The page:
OSLO, Norway -- Data from Norway's oil and defense industries may have been stolen in what is feared to be one of the most extensive data espionage cases in the country's history, security officials said Thursday.
Industrial secrets from companies were stolen and "sent out digitally from the country," the Norwegian National Security Authority said, though it did not name any companies or institutions that were targeted.
At least 10 different attacks, mostly aimed at the oil, gas, energy and defense industries, were discovered in the past year, but the agency said it has to assume the number is much higher because many victims have yet to realize that their computers have been hacked.
"This is the first time Norway has unveiled such an extensive and widespread espionage attack," it said.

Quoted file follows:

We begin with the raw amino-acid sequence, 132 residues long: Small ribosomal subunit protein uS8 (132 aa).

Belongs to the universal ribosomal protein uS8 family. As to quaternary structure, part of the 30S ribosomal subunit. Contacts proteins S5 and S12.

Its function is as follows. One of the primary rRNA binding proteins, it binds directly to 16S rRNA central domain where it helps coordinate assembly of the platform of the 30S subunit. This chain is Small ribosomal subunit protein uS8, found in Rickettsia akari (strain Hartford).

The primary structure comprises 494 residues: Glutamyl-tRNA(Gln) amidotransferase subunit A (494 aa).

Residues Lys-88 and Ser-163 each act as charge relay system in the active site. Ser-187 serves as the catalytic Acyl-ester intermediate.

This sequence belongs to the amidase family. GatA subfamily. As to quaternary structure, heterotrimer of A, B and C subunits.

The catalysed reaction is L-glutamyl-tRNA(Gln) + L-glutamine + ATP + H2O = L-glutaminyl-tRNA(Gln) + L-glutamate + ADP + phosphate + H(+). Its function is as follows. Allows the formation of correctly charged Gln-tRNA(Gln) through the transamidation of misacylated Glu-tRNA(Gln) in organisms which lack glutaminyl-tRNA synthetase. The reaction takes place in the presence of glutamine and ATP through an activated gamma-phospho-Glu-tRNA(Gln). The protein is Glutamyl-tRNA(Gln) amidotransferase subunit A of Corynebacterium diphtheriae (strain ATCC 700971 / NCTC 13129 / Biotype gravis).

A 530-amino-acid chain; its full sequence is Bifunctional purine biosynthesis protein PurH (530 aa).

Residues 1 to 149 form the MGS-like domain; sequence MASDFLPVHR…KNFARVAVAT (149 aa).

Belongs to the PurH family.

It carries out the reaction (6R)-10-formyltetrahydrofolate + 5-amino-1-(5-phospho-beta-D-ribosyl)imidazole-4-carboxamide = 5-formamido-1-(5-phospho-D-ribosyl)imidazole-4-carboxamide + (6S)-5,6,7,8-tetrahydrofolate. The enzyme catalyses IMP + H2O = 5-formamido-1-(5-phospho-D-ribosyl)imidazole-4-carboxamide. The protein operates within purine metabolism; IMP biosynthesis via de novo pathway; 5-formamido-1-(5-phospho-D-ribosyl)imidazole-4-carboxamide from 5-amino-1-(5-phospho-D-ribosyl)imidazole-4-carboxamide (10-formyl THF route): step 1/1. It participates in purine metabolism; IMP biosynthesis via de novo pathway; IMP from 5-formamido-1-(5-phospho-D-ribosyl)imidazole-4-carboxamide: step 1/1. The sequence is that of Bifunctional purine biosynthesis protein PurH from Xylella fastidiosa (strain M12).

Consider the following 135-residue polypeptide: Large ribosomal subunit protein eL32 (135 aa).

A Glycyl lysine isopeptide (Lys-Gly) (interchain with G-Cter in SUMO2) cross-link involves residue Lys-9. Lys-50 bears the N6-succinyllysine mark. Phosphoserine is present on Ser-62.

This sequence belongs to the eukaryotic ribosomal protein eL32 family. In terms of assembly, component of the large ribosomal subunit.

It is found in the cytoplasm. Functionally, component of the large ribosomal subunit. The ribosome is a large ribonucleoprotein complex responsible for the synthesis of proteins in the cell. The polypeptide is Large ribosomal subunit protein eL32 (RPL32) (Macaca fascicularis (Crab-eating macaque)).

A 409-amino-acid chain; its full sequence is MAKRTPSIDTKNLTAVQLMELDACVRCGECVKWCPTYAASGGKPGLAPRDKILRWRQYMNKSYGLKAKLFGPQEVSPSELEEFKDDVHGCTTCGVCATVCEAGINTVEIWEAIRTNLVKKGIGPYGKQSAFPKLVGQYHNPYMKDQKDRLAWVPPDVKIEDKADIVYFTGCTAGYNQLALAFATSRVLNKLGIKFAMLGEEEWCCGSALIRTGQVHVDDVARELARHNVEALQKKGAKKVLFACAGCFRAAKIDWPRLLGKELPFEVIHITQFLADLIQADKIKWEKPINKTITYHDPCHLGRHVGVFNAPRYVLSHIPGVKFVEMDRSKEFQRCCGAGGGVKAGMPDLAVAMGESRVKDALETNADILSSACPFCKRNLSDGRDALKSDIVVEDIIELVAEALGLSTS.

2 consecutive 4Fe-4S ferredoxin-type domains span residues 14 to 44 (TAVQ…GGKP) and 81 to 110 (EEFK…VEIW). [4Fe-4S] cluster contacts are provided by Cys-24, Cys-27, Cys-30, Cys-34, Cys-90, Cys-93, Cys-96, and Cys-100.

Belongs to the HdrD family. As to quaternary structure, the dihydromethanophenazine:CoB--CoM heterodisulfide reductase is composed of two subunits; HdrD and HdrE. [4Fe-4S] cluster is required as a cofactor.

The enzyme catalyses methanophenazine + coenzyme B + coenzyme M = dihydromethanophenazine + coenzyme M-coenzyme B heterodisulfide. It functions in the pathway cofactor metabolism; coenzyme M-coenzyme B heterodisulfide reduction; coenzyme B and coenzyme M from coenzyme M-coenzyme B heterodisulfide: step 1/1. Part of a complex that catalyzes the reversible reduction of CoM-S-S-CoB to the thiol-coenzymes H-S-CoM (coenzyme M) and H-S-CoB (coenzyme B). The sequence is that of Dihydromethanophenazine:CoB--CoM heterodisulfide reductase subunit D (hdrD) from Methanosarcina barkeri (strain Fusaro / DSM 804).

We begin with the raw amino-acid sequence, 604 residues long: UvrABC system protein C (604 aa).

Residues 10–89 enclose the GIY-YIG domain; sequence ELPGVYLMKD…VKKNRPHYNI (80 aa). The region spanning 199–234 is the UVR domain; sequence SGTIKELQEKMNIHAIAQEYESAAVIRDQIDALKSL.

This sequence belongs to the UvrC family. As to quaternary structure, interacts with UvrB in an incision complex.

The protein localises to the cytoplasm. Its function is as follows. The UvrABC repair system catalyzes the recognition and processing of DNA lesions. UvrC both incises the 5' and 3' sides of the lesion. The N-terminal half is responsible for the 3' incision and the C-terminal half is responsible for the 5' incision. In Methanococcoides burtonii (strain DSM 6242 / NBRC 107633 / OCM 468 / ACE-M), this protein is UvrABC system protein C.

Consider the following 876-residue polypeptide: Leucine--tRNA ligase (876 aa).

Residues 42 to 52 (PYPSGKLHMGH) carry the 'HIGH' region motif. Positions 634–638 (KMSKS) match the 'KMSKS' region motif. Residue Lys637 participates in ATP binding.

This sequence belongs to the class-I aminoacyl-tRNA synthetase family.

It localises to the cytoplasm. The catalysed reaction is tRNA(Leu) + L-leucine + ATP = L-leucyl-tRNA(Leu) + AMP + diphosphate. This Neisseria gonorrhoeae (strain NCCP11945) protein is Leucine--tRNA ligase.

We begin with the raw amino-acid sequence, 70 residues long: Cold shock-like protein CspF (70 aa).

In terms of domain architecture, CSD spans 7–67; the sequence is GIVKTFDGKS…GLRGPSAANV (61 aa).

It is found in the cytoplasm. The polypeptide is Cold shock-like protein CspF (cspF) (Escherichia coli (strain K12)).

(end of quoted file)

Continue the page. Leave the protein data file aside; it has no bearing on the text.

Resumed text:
Spokesman Kjetil Berg Veire added it is likely that more than one person is behind the attacks.
The methods varied, but in some cases individually crafted e-mails that, armed with viruses, would sweep recipients' entire hard-drives for data and steal passwords, documents and confidential documents.
The agency said in a statement that this type of data-theft was "cost-efficient" for foreign intelligence services and that "espionage over the Internet is cheap, provides good results and is low-risk." Veire would not elaborate, but said it was not clear who was behind the attacks.
The attacks often occurred when companies were negotiating large contracts, the agency said.
Important Norwegian institutions have been targeted by hackers before.
In 2010, some two weeks after Chinese dissident and democracy activist Liu Xiaobo was named that year's Nobel Peace Prize winner, Norway's Nobel Institute website came under attack, with a Trojan Horse, a particularly potent computer virus, being installed on it.
Other attacks on the institute in that same period came via email, containing virus-infected attachments.